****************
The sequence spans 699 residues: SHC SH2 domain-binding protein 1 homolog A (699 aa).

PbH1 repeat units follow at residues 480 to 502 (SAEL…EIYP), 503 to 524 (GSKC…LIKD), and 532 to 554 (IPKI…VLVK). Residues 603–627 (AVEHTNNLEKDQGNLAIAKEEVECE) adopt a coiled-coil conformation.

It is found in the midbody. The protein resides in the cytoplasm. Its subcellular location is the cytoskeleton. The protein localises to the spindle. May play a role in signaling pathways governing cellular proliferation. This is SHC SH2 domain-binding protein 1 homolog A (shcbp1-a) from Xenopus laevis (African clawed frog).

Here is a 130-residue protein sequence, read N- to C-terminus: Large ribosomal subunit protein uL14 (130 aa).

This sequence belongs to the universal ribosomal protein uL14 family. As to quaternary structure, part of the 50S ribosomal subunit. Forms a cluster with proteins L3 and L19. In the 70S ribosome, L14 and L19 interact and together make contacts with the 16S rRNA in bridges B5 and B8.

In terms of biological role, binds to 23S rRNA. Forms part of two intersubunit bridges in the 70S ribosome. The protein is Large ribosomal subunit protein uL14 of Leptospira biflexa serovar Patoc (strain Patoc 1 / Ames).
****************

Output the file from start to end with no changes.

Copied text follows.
The sequence spans 699 residues: SHC SH2 domain-binding protein 1 homolog A (699 aa).

PbH1 repeat units follow at residues 480 to 502 (SAEL…EIYP), 503 to 524 (GSKC…LIKD), and 532 to 554 (IPKI…VLVK). Residues 603–627 (AVEHTNNLEKDQGNLAIAKEEVECE) adopt a coiled-coil conformation.

It is found in the midbody. The protein resides in the cytoplasm. Its subcellular location is the cytoskeleton. The protein localises to the spindle. May play a role in signaling pathways governing cellular proliferation. This is SHC SH2 domain-binding protein 1 homolog A (shcbp1-a) from Xenopus laevis (African clawed frog).

Here is a 130-residue protein sequence, read N- to C-terminus: Large ribosomal subunit protein uL14 (130 aa).

This sequence belongs to the universal ribosomal protein uL14 family. As to quaternary structure, part of the 50S ribosomal subunit. Forms a cluster with proteins L3 and L19. In the 70S ribosome, L14 and L19 interact and together make contacts with the 16S rRNA in bridges B5 and B8.

In terms of biological role, binds to 23S rRNA. Forms part of two intersubunit bridges in the 70S ribosome. The protein is Large ribosomal subunit protein uL14 of Leptospira biflexa serovar Patoc (strain Patoc 1 / Ames).